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Watch: Daly makes birdie from 18-foot-deep bunker

By Golf Channel DigitalJanuary 19, 2018, 11:14 pm

John Daly on Friday somehow got up and down for birdie from the deepest bunker on the PGA Tour.

The sand to the left of the green on the 16th hole at the Stadium Course at PGA West sits 18 feet below the surface of the green.

That proved no problem for Daly, who cleared the lip three times taller than he is and then rolled in a 26-footer.

He fared just slightly better than former Speaker of the House, Tip O'Neill.

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Koepka (wrist) likely out until the Masters

By Ryan LavnerJanuary 19, 2018, 9:08 pm

Defending U.S. Open champion Brooks Koepka is expected to miss at least the next two months because of a torn tendon in his left wrist.

Koepka, who suffered a partially torn Extensor Carpi Ulnaris (ECU), is hoping to return in time for the Masters.

In a statement released by his management company, Koepka said that doctors are unsure when the injury occurred but that he first felt discomfort at the Hero World Challenge, where he finished last in the 18-man event. Playing through pain, he also finished last at the Tournament of Champions, after which he underwent a second MRI that revealed the tear.

Koepka is expected to miss the next eight to 12 weeks.

“I am frustrated that I will now not be able to play my intended schedule,” Koepka said. “But I am confident in my doctors and in the treatment they have prescribed, and I look forward to teeing it up at the Masters. … I look forward to a quick and successful recovery.”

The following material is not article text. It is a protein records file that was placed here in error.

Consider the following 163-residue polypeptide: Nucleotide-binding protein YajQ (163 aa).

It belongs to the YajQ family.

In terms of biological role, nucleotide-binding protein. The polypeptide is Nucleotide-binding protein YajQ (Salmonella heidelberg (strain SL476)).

Prior to the injury, Koepka won the Dunlop Phoenix and cracked the top 10 in the world ranking. 

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Cut Line: Color Rory unafraid of the Ryder Cup

By Rex HoggardJanuary 19, 2018, 7:09 pm

In this week’s edition, Rory McIlroy gets things rolling with some early Ryder Cup banter, Dustin Johnson changes his tune on a possible golf ball roll-back, and the PGA Tour rolls ahead with integrity training.


Made Cut

Paris or bust. Rory McIlroy, who made his 2018 debut this week on the European Tour, can be one of the game’s most affable athletes. He can also be pointed, particularly when discussing the Ryder Cup.

Asked this week in Abu Dhabi about the U.S. team, which won the last Ryder Cup and appears to be rejuvenated by a collection of new players, McIlroy didn’t disappoint.

“If you look at Hazeltine and how they set the course up – big, wide fairways, no rough, pins in the middle of greens – it wasn’t set up for the way the Europeans like to play,” McIlroy said. “I think Paris will be a completely different kettle of fish, so different.”

McIlroy has come by his confidence honestly, having won three of the four Ryder Cups he’s played, so it’s understandable if he doesn't feel like an underdog heaidng to Paris.

“The Americans have obviously been buoyant about their chances, but it’s never as easy as that,” he said. “The Ryder Cup is always close. It always comes down to a few key moments, and it will be no different in Paris. I think we’ll have a great team and it definitely won’t be as easy as they think it’s going to be.”

September can’t get here quick enough.

Mr. Spieth goes to Ponte Vedra Beach. The Tour announced this year’s player advisory council, the 16-member group that works with the circuit’s policy board to govern.

There were no real surprises to the PAC, but news that Jordan Spieth had been selected to run for council chair is interesting. Spieth, who is running against Billy Hurley III and would ascend to the policy board next year if he wins the election, served on the PAC last year and would make a fine addition to the policy board, but it is somewhat out of character for a marquee player.